• families in which there is selfishness that creates breakups;
  • families with situations in which, in particular, the souls of the children are wounded, or where sometimes they are “hostages of discord” (Pope Francis).

We already ask ourselves whether we can do something in favor of these families, starting from our reality as educators and pastors, since:

  • It is in these contexts that we are asked to exercise empathy in the face of the suffering caused by such situations.
  • There are existential situations in which we must help to construct relationships, heal wounds, help to leave behind fears – seeing, as in the biblical text, “a bruised reed he will not break “ (Matt 12:20; cf. Is 42:3).
  • Situations in which we can help to acknowledge that much good and much generosity also exist in these lives.
  • In learning to be a family there are always mistakes that demand humility and understanding, forgiveness and mercy. All are entitled to forgiveness, and all are entitled to forgive in order to build the family and to reconstruct themselves. This is the moral element.
  • Accepting the condition of one’s limits offers each member of the family the opportunity to enrich oneself with the love that is offered and the opportunity of enriching others with one’s own offering. Gratuitousness is the starting point for building the family. This is the affective element.
  • There is a point of constitutive solitude in the human condition that prevents total communication, and at the same time offers a leap of quality for the desire of the Other who is the only One who can fill this desire for fullness. This is the spiritual element.
  • Eventually, we are being asked to be present to help build and restore.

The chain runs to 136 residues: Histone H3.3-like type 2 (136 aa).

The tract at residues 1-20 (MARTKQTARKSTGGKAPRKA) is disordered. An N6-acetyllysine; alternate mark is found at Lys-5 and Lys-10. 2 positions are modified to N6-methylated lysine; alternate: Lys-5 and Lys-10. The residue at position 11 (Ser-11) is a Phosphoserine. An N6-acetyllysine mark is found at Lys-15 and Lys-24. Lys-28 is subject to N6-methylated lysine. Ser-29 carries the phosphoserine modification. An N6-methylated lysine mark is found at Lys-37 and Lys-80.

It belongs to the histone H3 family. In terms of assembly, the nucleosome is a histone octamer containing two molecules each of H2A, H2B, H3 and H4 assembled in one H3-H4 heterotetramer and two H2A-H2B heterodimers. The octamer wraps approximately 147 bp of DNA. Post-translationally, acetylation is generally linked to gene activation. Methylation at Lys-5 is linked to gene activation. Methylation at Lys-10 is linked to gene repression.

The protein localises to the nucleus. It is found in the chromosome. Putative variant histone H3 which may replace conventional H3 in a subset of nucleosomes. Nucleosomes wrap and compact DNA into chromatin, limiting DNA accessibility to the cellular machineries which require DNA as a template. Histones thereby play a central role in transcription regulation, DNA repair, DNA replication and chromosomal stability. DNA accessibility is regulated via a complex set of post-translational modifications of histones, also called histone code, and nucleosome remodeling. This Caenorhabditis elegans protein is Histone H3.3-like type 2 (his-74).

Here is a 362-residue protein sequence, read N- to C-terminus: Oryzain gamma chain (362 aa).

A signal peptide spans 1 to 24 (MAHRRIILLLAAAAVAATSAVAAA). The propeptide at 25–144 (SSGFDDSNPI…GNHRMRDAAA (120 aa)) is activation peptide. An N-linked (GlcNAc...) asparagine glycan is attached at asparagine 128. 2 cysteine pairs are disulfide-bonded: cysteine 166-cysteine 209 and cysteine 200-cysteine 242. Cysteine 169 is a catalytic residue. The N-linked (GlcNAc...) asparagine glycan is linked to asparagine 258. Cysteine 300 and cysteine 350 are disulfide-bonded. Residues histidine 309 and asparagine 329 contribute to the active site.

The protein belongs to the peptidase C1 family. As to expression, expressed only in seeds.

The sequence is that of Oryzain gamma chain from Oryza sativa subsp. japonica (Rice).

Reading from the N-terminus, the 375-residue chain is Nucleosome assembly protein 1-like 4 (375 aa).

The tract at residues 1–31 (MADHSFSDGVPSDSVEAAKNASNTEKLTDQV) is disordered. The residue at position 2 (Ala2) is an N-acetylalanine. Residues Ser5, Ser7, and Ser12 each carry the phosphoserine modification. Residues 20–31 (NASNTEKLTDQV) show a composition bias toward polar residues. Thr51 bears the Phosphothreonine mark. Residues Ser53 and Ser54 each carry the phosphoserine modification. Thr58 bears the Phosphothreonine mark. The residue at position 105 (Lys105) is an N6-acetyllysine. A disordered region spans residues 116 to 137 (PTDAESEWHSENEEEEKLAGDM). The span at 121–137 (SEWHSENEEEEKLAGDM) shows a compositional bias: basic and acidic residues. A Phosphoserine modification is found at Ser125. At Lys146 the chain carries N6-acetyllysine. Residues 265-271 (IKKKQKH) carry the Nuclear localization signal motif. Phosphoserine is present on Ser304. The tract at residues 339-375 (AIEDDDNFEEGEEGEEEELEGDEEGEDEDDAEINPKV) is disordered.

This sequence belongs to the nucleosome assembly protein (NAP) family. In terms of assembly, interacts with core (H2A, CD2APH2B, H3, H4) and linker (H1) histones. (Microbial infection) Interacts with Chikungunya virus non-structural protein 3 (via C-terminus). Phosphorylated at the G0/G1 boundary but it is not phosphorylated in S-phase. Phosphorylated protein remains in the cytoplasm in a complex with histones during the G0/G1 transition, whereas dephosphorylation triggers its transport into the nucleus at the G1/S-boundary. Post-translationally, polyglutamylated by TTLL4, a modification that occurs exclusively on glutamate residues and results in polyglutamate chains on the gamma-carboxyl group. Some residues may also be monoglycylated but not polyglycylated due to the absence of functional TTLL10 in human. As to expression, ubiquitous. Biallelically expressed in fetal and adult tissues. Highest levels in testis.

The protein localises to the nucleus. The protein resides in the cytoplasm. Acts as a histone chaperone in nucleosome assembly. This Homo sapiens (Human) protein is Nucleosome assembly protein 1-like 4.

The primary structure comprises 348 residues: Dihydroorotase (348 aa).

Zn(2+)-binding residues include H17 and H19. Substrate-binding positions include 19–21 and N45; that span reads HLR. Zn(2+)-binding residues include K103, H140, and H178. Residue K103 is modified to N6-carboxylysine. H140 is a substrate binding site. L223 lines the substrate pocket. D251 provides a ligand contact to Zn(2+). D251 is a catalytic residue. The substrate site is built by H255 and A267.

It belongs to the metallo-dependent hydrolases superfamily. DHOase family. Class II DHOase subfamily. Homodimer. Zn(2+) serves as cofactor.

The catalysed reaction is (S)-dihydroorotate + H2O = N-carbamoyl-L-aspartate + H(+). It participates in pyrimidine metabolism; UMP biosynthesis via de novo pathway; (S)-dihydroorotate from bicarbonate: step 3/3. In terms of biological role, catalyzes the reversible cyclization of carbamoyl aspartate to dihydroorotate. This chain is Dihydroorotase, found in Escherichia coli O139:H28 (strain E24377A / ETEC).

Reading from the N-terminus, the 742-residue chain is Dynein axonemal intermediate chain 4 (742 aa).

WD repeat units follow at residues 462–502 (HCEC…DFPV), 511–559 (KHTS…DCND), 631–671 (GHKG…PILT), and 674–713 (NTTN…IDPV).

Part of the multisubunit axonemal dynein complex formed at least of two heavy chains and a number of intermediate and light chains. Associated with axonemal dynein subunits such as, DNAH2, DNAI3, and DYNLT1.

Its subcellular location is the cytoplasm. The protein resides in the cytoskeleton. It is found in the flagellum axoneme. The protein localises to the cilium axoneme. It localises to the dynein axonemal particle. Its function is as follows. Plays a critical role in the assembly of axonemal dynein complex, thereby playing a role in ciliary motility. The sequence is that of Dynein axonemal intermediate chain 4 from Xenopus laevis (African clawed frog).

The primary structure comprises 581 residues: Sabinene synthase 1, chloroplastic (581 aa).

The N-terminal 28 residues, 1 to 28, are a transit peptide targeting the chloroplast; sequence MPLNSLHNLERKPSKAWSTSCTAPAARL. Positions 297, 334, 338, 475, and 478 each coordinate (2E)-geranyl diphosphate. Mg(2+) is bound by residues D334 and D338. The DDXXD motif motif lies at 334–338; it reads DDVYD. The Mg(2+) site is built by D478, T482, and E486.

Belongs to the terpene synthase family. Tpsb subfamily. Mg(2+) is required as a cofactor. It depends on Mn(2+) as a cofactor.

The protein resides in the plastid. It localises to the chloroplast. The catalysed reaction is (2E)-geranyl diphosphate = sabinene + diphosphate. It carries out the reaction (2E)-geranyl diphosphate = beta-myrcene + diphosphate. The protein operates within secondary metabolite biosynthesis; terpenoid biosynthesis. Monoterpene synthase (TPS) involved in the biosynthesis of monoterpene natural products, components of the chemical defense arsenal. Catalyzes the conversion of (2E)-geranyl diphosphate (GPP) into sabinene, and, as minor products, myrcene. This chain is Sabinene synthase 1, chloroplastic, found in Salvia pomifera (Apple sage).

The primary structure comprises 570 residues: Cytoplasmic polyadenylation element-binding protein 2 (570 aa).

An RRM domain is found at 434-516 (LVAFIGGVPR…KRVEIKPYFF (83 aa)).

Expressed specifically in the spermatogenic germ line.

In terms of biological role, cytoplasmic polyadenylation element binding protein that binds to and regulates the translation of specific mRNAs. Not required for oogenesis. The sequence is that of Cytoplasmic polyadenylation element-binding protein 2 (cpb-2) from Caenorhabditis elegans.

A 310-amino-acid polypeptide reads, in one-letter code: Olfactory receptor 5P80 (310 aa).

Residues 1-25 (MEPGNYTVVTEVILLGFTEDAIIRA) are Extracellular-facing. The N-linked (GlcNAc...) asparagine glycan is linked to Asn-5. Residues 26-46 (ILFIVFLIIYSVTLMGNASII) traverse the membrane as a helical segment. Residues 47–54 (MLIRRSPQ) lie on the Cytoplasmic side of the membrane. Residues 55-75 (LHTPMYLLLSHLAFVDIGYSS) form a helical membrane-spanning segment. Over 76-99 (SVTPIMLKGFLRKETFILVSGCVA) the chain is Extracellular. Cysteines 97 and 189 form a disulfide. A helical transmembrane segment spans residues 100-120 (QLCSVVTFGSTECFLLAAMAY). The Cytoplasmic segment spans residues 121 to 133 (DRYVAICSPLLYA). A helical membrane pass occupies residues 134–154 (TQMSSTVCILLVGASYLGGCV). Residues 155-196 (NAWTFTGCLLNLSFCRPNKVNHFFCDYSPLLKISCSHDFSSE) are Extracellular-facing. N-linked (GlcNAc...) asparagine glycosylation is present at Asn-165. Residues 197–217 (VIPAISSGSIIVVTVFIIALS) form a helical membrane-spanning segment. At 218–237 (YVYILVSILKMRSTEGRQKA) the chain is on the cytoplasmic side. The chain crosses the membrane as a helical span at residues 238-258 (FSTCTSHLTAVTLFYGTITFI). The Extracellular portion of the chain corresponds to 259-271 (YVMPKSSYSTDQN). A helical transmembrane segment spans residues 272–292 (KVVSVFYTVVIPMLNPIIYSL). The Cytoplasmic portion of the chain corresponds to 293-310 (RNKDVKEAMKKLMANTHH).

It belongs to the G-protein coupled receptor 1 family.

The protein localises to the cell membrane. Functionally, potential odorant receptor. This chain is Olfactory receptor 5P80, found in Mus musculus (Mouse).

3.2. In the school of life that is the family

From a Salesian perspective we cannot talk of the vital educational value of the family without asking, first of all, that each of us refer to our own personal experience and, at the same time, that we also refer to the family experience of the founder of our Salesian Family, Don Bosco. He lost his father when he was a little child. His mother Margaret was his first, decisive, and transcendental educator, and we know well that Don Bosco was what he was because he had the mother he had.

This is one of the keys that I propose: helping families to be aware that, first of all, they are a school of life, and that in this mission, some persons, groups, and institutions intend to stay at their side and help, without ever replacing what is irreplaceable – that warm home that each family is, preparing for life as a real school and, by loving, teaching us to live love. This is so:

  • when the family is more than a “center of income and consumption” or an “affective point of reference,” and in it the adults, especially the parents, accept their responsibilities;
  • when there is an intense intra-familial communication, not limited to discussions of just a useful nature;
  • when the children are so trained that concrete ethical responsibilities are expected of them, through which deep convictions can be expressed and communicated, and not only kept and observed in a hidden way out of the fear of bothering someone;
  • when education is given for everyday family life, experiencing the radical equality of each one with respect to needs, rights, and duties, as well as mutual respect;
  • when there is a space for living with the capability of encouraging real relationships of dialog, of complete reciprocity in which the good of the other is really looked for, out of respect for persons and their activities.
  • when the family is an experience of love, and not a place where one feels the weight of the law, and where one learns to love freely. In this sense, from the viewpoint of faith, each marriage and each family are a history of salvation.
  • A family that is a school of life because it contains in itself opposed but harmonized elements that prepare for life through values such as: